A pair of developments on the cybersecurity front are giving retailers more reasons to worry—as if they didn’t have enough already. Cyberthieves have compromised a customer support portal for Oracle Corp.’s MICROS POS system, which is used by more than 330,000 retail and hospitality providers worldwide, according to a report by cybersecurity blog Krebs on Security. Oracle confirmed rumors of the attack that first began swirling in late July. The company told Krebs it “detected and addressed malicious code in certain legacy MICROS systems” and requested all MICROS customers to reset their passwords for the system’s online support portal. The attack is thought to be the work of Carbanak, the Russian cybercrime ring behind more than $1 billion in heists over the past several years, Krebs reported. The MICROS support portal was found to have communicated with a server known to be used by the cybercrime group, Krebs said. It remains unclear exactly how the attackers gained access to MICROS.
Meanwhile, payments technology company NCR claimed to have found a flaw in EMV chip technology that could enable criminals to bypass a chip’s transaction encryption. Security researchers with NCR presented their findings on Aug. 3 at the Black Hat cybersecurity conference in Las Vegas. The technique involves rewriting the magnetic strip coding on an EMV-enabled payment card to make it appear as though it isn’t equipped with a chip, enabling fraudsters to end-run around the chip’s security features and use counterfeit magstripe cards. The method is enabled bv merchants not turning on the end-to-end encryption option on their EMV terminals, the researchers said. Many POS equipment manufacturers don’t enable their systems’ encryption option by default, instead requiring merchants to select the option. The NCR researchers recommended that consumers pay with mobile payment systems like Apple Pay instead of a payment card whenever possible.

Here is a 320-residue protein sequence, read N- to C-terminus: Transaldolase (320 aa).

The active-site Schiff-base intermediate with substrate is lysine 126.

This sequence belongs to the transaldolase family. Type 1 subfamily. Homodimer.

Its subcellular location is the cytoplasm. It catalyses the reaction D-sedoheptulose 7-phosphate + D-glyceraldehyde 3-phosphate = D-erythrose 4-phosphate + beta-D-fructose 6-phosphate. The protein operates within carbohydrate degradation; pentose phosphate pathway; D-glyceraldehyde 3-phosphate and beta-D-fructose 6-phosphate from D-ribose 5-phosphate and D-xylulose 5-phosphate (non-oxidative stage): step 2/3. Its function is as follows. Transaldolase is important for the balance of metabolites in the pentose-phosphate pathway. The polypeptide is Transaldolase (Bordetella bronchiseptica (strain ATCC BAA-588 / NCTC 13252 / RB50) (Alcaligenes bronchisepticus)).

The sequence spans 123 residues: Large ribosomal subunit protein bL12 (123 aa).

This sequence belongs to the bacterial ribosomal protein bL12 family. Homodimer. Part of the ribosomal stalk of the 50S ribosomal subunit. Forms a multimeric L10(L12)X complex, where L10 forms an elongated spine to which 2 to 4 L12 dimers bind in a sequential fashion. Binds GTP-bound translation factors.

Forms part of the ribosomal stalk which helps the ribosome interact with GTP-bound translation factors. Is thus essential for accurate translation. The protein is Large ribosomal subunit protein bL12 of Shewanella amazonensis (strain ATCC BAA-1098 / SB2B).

But Randy Vanderhoof, director, U.S. Payments Forum, an EMV advocacy group, said the chip bypass technique described by NCR would be detected on the back end of the transaction, even if it fools the terminal. “When the authorization request gets to the issuer, they can recognize it was altered because they know what information should be on the magnetic stripe, and will therefore reject the transaction,” said Vanderhoof, CNNMoney reported.
- Cyberattack Hits 100 Banks, up to $1 Billion Stolen
- Durbin Wants Answers on EMV Terminal Certification Delays
- Industry Views: The Risky Business of Payments
Image Credits: Shutterstock/Telnov Oleksii